Marijuana is a more than common reggae theme and has been so for decades. On almost any reggae album one can hear about its spiritual powers, a plea for its legislation or one of its many suggested benefits for health – “it’s good for the flu, a good for asthma, good for tuberculosis, even umara composis” as Peter Tosh once sang.
All these themes are covered on Irie Ites‘ new compilation Ganja Anthems, a 16 track set where no less than 17 artists sing praises about weed and why it should be legalized. A majority of the cuts have been previously released, including scorchers like Chezidek’s masterpiece Bun Di Ganja, Lorenzo & Chezidek’s Please Mr. Officer, which transforms into a tasty dub version, and The Tamlins’ smooth Irie Collie.
But it also comes with three unreleased killers. Russ D has remixed Specular’s More Herb with great effect and Peetah Morgan is as soulful as ever on Healing of the Nation, a cut composed by Roots Radics. Suga Roy & Conrad Crystal relicks a Studio One piece on Weedman Look Out and at the same time borrows from Rita Marley’s monumental One Draw.
Whether you smoke it or not, this compilation will heal any nation.
Versatile singjay Skarra Mucci returns with another energetic, bouncy and playful album with influences from back when, now and then. And it carries another boastful title – Dancehall President. The album before was called Greater Than Great. Skarra Mucci isn’t short on confidence. That’s for sure.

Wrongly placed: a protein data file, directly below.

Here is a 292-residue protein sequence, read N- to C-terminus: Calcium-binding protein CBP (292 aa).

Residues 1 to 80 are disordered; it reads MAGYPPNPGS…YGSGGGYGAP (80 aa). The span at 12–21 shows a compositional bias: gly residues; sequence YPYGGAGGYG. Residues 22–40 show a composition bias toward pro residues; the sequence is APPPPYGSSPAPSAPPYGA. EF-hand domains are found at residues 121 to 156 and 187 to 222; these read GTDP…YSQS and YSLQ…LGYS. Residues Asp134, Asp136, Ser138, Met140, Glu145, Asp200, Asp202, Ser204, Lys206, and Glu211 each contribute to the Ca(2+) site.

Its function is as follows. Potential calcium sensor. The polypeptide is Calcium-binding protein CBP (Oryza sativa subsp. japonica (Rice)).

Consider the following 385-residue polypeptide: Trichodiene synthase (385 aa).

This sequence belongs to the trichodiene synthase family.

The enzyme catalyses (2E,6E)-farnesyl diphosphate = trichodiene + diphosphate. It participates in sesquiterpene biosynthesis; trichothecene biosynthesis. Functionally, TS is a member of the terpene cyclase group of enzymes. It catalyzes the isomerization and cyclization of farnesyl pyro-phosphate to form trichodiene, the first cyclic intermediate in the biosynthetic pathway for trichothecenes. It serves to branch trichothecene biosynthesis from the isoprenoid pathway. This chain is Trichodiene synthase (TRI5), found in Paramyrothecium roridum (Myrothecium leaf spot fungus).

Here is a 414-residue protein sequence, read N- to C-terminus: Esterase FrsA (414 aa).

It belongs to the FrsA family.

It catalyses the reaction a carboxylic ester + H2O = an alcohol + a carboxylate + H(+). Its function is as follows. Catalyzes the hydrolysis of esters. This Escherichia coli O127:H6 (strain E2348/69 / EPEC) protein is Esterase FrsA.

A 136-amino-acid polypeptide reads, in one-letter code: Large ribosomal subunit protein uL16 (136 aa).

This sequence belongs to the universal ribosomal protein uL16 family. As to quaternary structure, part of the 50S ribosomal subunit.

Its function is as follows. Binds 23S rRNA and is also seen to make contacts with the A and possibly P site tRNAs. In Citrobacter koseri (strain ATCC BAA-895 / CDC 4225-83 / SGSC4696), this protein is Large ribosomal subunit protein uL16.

Dancehall President is his fifth studio album and it comes with the same tasty ingredients as his previous sets – reggae, hip-hop, and old school dancehall. This set also add some dubstep, as showcased on the meaty Handz Ina Di Air.
Skarra Mucci effortlessly raps, sings and singjays over contemporary riddims and beats sprinkled with vintage vibes, including It Wasn’t I recorded over a relick of Keith & Tex’ melancholic Goodbye Baby.
The album carries 15 blazing cuts featuring combinations with artists like Beenie Man, Yanis Odua, Mandinka and Horace Andy with production helmed by Irie Ites, Weedy G Soundforce and Deebuzz.
Another sharp and party-starting album with enough energy to keep one rocking and swinging through the night.
The under-recorded Jamaican singjay Daddy Rings returns with his third solo album following the successful The Most High, which dropped almost ten years ago. During these years Daddy Rings has only recorded sporadically. A pity since he’s great talent with a catchy melodious flow.
The first single off In the Streets was released in December last year. It’s the title track and a combination with Daddy Rings’ long-time sparring partner Gentleman. The single – with its militant beat and dubstepish style – certainly boded well for the album.